MCD is a program for storing very large files onto several CDs or DVDs
so that the original data can be reconstructed even if some files
become unreadable in future. The original data can be reconstructed
even after complete loss of one or two CD/DVD disks. MCD is not
a burning program - it can only cut the data into several blocks,
compute horizontal and vertical parity and store the result in
subdirectories. Files from
each subdirectory must be later burned onto a CD/DVD by other tool like
How MCD works
Before burning, the input data is divided into smaller blocks.
Each disk contains up to 64 data blocks and two parity blocks.
The block size is approximately 11 MB for CD and 70 MB
for DVD disks. If there is a problem with reading of one or two
data blocks then the parity blocks can be used to reconstruct the
original data (horizontal parity).
Finally, another one or two disks with vertical parity is added to
the archive. These disks are used if there are more than two unreadable
blocks on any media (or if some media is lost or become completely
If only one vertical parity disk is added then the archive
can survive complete loss of a single disk. If two parity disks are
generated then the archive will survive two lost disks.
The basic block structure of the archive is displayed below. Each
disk contains up to 64 data blocks (for example d01_db02 is second
data block of the first disk). Then two blocks with horizontal
parity are added (d01_pb01 and d01_pb02). The last two disks
contain vertical parity.
One of the most important features of all archiving programs is
compatibility with different computers and future versions of
operating systems. Therefore, to increase chance for succesful
archive restoration, MCD program is distributed together with
full source code. Both program executable and source code is
also copied to every archive. This way, it is possible to extract
the original data even on machines without MCD installed.
If for any reason the current version won't work on future operating
systems then the source code can be modified and the program can
be ported to the new environment.
MCD used for archiving digital video
MCD was originally developed for archiving huge files with digital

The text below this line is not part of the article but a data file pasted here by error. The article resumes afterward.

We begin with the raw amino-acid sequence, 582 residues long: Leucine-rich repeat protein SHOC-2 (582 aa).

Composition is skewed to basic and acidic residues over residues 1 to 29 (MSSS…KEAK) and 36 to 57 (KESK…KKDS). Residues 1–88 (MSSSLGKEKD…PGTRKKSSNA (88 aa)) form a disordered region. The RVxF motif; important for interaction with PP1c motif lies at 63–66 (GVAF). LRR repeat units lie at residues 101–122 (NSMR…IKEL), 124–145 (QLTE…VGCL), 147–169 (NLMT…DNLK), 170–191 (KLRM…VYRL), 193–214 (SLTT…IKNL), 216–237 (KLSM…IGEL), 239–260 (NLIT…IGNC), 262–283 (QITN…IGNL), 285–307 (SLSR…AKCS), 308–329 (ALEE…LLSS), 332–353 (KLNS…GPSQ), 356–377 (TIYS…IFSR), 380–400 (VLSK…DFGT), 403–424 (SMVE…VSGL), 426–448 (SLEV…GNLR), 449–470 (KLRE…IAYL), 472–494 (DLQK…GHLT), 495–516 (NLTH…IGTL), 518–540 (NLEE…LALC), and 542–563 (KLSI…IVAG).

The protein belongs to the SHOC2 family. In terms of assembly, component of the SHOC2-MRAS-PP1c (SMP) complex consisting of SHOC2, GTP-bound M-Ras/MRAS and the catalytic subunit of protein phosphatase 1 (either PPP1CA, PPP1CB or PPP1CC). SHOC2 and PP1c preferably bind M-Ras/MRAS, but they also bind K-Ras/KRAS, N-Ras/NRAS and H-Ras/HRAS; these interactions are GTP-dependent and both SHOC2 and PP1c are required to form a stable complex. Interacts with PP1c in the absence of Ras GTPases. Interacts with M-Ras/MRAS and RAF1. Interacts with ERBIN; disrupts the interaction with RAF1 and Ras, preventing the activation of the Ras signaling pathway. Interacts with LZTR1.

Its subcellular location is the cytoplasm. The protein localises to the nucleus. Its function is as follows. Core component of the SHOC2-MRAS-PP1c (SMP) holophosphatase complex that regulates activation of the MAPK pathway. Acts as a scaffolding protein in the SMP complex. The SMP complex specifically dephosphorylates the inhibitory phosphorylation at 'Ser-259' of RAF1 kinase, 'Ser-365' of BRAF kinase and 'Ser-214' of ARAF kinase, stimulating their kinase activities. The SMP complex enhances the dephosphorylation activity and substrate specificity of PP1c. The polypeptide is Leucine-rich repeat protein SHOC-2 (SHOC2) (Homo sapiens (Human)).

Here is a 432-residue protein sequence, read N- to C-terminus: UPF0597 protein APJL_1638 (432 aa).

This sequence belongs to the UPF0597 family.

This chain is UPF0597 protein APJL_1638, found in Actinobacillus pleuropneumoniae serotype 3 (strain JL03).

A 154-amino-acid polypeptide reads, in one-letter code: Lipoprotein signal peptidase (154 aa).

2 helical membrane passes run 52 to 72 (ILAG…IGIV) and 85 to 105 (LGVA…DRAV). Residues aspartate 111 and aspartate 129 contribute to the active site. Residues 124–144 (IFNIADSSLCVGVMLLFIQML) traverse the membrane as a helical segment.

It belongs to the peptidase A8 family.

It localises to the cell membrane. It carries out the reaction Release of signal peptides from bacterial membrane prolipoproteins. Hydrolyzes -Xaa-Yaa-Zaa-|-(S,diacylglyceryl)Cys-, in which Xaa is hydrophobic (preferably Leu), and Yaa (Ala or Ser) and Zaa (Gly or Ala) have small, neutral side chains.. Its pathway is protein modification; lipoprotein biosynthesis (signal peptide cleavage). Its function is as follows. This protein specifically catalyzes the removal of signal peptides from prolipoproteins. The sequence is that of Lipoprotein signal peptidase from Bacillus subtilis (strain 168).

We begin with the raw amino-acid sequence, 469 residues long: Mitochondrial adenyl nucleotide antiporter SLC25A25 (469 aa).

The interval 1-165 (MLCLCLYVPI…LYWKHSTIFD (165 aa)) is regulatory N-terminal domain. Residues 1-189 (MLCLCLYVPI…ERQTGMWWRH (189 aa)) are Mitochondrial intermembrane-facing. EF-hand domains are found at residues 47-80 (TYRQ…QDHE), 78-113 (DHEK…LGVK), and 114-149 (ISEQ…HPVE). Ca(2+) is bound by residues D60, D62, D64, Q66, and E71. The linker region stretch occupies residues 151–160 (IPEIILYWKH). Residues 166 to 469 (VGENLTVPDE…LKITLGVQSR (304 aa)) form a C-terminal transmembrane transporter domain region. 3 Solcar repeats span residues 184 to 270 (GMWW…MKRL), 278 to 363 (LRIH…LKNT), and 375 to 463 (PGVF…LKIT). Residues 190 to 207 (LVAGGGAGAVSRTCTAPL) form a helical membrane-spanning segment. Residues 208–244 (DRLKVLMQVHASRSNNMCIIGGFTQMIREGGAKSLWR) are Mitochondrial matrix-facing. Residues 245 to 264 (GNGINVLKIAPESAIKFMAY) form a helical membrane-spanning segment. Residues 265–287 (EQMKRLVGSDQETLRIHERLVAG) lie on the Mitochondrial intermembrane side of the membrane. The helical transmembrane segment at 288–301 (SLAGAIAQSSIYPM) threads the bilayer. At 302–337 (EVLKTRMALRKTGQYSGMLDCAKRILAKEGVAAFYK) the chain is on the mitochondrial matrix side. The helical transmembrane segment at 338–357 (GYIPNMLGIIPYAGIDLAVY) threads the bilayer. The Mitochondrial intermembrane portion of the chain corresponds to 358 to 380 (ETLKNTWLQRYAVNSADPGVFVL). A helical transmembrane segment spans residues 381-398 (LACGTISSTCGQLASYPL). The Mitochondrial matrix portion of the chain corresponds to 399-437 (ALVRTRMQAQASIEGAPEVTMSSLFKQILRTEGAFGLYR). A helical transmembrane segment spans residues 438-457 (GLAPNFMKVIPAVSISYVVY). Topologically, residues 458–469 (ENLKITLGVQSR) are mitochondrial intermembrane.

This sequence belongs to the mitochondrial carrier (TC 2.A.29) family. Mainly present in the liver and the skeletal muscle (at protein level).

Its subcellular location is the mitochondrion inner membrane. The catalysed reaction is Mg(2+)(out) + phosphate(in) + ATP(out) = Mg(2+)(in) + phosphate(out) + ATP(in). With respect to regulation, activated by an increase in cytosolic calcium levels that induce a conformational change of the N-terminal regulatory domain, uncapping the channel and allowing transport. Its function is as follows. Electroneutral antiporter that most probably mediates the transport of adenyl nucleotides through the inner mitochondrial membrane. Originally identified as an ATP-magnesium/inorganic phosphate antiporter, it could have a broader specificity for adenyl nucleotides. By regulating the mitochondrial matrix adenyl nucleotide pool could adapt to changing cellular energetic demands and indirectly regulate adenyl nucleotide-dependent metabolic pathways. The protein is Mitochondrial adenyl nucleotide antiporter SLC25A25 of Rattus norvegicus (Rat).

video (DV) onto CD-ROMs. One hour of video in DV format has
approximately 13 GB and needs over twenty 700MB CD disks.
When DVD is used then only three media are used for data and one
or two media for vertical parity. Due to much smaller number of
DVD disks it is usually enough to use only single vertical parity
disk. Three DVD disks are exactly enough to store 60 minutes in
DV PAL format. It is good to know such limits already during video
editing because 61 minutes would already need four data DVDs.
MCD was designed exclusively for storing very large files. It is very
inefficient for files smaller than several tens of megabytes. When
higher number of small files must be archived then the files should
be first compressed into single big file.
The program was compiled for Win32 API. It can work with very big
files (over 4 GB) but such files must be stored on a NTFS
partition (operating systems WinNT, Win2000 or WinXP). At the run
needs approximately 50 MB RAM when a CD archive is created
and 250 MB RAM for DVD archive creation. At the same time it
needs free disk space approximately 1.2 - 1.5 times bigger than
the original data.
MCD is freeware (free for any commercial and non-commercial use).
It needs operating system Windows 98 or better. No installation is
- just copy the mcd.exe and mcd_src.rar files into a directory and run
MCD is a console application (no windows or dialogs) and parameters
must be specified at command line.
Download: MCD 3.5
(c) Libor Šindlar,